Eucharistic Ministers & Sacristans

Eucharistic Ministers & Sacristans

Eucharistic Ministers

When you serve as a Eucharistic Minister you increase your respect and reverence for the Eucharist under both species and participate in the full ritual beauty of ministering communion to your fellow parishioners. To become a Eucharistic Minister at St. Paul’s you:

  • Attend a training session
  • Are willing to receive the Eucharist in both species
  • Are available at least once a month
  • Arrive early and sign in before your assigned mass
  • Arrange for a substitute from the Eucharist Minister list if you are unable to
    honor your scheduled commitment

For more information, please contact Lisa Wellik at: (310) 202-0487

Going Deeper: Why Share a Cup?

from “The Communion Rite at Sunday Mass” by Gabe Huck

“Christ’s body and blood are bound up in creation, in fruitfulness, in human work, in communal rejoicing, in redemption. Wine nourishes our thirsty spirits. It is spiritual drink. By taking the cup, we express the deepest fellowship with the Lord Jesus even in the sharing of his death. Such diverse things – the delight of fellowship, the communion in his death. The cup, shared among us beings these together.”


The sacristan is the minister who has overall responsibility for the sacristy. The primary responsibility of the sacristan is to prepare the worship space before each Mass in preparation for the Eucharist. He or she also ensures that all participants of the Mass from the servers to the lectors to the Eucharistic Ministers are present and prepared to participate. Those who are interested in the ministry of the sacristan:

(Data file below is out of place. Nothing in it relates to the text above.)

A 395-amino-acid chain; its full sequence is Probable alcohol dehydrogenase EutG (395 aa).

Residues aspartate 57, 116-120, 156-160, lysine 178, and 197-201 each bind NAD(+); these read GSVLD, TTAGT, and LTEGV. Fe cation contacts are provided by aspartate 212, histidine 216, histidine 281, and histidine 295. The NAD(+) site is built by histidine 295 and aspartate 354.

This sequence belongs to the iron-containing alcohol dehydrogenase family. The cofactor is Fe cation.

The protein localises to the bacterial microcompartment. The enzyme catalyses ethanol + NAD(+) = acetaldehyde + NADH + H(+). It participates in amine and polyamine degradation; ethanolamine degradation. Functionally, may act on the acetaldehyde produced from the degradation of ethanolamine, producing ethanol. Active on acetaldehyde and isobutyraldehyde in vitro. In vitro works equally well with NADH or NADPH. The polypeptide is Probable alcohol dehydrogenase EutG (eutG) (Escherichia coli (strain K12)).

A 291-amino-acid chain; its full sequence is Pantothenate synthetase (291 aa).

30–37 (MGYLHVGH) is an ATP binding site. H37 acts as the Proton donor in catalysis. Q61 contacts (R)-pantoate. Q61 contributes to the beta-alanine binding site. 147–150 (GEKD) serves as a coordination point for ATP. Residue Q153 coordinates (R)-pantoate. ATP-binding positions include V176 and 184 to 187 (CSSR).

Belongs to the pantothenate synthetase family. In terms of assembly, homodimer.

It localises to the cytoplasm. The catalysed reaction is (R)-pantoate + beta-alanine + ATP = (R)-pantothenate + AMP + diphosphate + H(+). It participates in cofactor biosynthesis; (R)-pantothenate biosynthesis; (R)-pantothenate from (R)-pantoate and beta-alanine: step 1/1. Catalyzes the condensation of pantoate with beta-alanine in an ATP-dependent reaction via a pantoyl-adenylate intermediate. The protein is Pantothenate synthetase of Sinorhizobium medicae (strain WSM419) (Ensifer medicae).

• Are men and women who are members of St. Paul the Apostle Catholic Community
  • Have a desire to serve your fellow parishioners
  • Have previously ministered as a Eucharistic Minister

Going Deeper

Through all the centuries, every local church entrusted its keys to a minister called the sacristan. Sacristans were mentioned by many church writers, one being St. Jerome. Church councils referred to sacristans as “ministers of God,” taking great care to stress the holy nature of the work of sacristans. St. Isidore (7th century) described the ministry as the care of security, access, vestments, sacred vessels, oil, candles, etc. Before Christians ever began to use Tabernacles in the main worship space, the Eucharist was reserved in the sacristy and it was the sacristan who maintained the dignity of the space.

Contact information  contact Lisa Wellik at (310) 202-0487